Widgets Magazine


Op-ed: No humanities students won a Knight-Hennessy scholarship, here’s why

About one month ago, the Stanford Review published an article by Eddie Mattout entitled “No Humanities Students Won a Knight-Hennessy Scholarship. Why?” In the article, Mattout argues that the scholarship, which funds graduate students from around the world in an effort to create a “community of future global leaders,” should include humanities students.

The “Why?” in this title is not a rhetorical one. It articulates a demand, a “How could they?” rather than a “What caused this?” This title, perhaps unwittingly, belies an underlying problem with Mattout’s approach to evaluating the humanities: it seeks action rather than understanding. More broadly, his argument requires of the humanities that they be useful according to established definitions of usefulness, not recognizing that questioning those definitions is one of the fundamental aims of the humanities.

Mattout concludes his article with the demand that humanities students be included in the Knight-Hennessy Scholarship Program. We disagree; we find the absence of the humanities from this program unsurprising and completely natural, since the two aim at fundamentally different goals.

KHSP presents itself as a program which develops future leaders who will have a global impact. It prizes community, talent, leadership, power, and most of all — change.

Based on these values, it would be more surprising if the program offered a substantial number of scholarships to humanities students — after all, most English students hardly expect to be able to change the world through a poem or literary analysis in the same way or to the same degree that a doctor could change the world by discovering or inventing a vaccine.

This is where the humanities and the Knight-Hennessy Program — and the larger Stanford vein of impact-oriented, world-changing aspiration it represents — diverge.

The humanities prioritize questions over answers, and because of this, they cannot drive towards the same aim as the Knight-Hennessy Scholars. The program seeks scholars who want to solve the world’s problems — and this is an admirable goal. However, that goal is simply not the goal of the humanities, for to devote your life to questions means not to solve problems but to go out looking for more problems.

Both question- and answer-seeking are important. One cannot simply pose problems without ever seeking to resolve them. Meanwhile, those who seek to solve problems must know that they are solving the right problems. The Knight-Hennessy Scholars are supposed to solve problems, to “effect large-scale positive impact in the world.” To do so in a responsible manner, they must ask questions such as, “What do we mean when we say ‘positive?’”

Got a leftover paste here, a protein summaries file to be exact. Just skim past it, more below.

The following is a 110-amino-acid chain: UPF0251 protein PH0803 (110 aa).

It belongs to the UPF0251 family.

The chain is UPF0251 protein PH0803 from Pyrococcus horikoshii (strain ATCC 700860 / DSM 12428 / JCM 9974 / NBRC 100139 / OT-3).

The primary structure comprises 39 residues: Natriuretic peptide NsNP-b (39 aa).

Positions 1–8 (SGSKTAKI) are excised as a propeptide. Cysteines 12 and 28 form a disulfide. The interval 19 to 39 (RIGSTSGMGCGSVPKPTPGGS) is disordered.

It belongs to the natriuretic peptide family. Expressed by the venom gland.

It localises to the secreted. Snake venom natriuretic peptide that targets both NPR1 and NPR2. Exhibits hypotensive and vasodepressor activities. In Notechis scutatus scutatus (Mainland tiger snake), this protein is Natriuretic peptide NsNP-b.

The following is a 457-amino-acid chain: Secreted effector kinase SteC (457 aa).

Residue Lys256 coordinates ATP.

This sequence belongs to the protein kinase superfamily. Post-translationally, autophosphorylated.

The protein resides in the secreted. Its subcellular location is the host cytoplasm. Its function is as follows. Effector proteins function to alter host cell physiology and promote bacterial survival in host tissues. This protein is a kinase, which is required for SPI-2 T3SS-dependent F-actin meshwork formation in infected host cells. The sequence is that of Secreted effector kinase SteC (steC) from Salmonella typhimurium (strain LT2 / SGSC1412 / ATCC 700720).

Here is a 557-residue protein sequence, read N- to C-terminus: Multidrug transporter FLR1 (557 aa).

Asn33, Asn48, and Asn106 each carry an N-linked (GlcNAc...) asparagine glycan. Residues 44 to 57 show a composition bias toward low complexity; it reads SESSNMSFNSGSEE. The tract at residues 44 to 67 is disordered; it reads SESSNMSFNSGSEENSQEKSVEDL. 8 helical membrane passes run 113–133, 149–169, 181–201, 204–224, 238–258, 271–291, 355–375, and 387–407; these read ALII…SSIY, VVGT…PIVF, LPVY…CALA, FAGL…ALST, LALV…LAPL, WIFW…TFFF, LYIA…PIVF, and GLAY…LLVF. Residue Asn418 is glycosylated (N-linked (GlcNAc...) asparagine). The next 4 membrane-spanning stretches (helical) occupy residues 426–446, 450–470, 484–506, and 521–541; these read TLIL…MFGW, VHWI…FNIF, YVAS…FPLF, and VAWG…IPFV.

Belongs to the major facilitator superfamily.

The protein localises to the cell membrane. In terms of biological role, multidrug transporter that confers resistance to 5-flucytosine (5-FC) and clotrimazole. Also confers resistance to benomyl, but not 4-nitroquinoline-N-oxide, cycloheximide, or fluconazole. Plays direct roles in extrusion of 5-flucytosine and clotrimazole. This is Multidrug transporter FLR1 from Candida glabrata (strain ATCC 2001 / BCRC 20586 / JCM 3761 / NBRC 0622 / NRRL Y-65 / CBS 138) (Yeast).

Why not, then, enroll those people who “devote their entire study to these very questions,” as Mattout writes? Can the Knight-Hennessy Scholars Program not accommodate both the humanistic problem-seekers and the action-oriented problem-solvers?

Here, we must return to the stated purpose of the program: “to address complex challenges through collaboration and innovation.” No mention is made of figuring out what the challenges are; the focus is entirely on the action of addressing them. In such an environment, questions are only a means to the end of finding answers.

The heart of the humanities lies in questioning in order to question. In this, they may not be so different from other liberal arts fields, like the pure sciences. However, unlike the sciences, which operate by building up a body of established knowledge, humanistic fields articulate new ways to look at what we call “knowledge.” And unlike the applied fields, which seek to find uses for knowledge, the humanities seeks to question what exactly we mean by “useful.”

Mattout is not wrong about the humanities offering tools for action, tools that could be useful to those who seek to address the world’s challenges. However, trying to put questions in service of action misses the point of the humanities. On a methodological level, humanistic inquiry simply cannot be meaningful if it is put in service of something else.

Insofar as the Knight-Hennessy Scholars Program focuses on action — the effecting of positive impact through the solving of problems — it has no place for the humanities. And this is as it should be.

—Jessica Luo ’19 and Ben Davidson ’21